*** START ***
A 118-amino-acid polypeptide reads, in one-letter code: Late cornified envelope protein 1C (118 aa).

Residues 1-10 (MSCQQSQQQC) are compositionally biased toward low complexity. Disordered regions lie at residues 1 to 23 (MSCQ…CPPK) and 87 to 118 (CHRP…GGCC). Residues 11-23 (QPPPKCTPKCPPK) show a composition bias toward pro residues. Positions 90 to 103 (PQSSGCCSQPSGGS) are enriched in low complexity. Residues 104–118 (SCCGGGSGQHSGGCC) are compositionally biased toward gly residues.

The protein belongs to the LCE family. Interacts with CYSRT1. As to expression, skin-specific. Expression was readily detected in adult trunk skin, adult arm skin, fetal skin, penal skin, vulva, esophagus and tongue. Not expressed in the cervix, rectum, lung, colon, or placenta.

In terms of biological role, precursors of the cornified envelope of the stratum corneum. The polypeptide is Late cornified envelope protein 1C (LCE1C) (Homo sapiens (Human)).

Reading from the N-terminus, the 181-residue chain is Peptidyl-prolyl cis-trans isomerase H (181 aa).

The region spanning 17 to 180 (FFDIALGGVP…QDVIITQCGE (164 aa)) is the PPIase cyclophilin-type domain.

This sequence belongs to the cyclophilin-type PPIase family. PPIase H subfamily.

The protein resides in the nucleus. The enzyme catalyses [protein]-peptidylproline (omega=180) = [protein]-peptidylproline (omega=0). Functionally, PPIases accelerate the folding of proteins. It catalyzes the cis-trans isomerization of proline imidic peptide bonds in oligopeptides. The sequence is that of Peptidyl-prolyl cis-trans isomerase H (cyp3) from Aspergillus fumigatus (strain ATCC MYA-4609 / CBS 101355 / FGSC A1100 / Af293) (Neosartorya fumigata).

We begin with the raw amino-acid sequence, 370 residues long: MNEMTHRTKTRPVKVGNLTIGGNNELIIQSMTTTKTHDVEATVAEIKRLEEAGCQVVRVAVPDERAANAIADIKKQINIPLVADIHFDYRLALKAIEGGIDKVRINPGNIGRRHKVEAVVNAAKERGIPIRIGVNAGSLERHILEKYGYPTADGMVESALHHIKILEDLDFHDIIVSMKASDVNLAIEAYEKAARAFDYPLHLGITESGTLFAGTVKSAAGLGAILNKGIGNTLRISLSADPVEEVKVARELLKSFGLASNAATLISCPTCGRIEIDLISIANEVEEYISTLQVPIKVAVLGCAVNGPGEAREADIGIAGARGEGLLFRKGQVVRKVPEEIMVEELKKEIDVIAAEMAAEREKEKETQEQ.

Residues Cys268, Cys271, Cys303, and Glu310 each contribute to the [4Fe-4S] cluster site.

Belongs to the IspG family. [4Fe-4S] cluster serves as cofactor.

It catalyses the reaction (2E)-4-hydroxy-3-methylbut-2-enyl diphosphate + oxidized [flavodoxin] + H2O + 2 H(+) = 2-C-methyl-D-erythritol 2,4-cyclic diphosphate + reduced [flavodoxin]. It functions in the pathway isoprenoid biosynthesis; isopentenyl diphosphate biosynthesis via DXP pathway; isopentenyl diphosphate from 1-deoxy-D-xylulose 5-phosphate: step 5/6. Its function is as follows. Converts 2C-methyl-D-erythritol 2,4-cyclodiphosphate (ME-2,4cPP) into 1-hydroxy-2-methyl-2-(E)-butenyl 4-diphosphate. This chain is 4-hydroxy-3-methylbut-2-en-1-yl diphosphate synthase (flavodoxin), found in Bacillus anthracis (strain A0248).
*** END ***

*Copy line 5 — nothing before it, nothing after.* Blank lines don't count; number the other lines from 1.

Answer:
Reading from the N-terminus, the 181-residue chain is Peptidyl-prolyl cis-trans isomerase H (181 aa).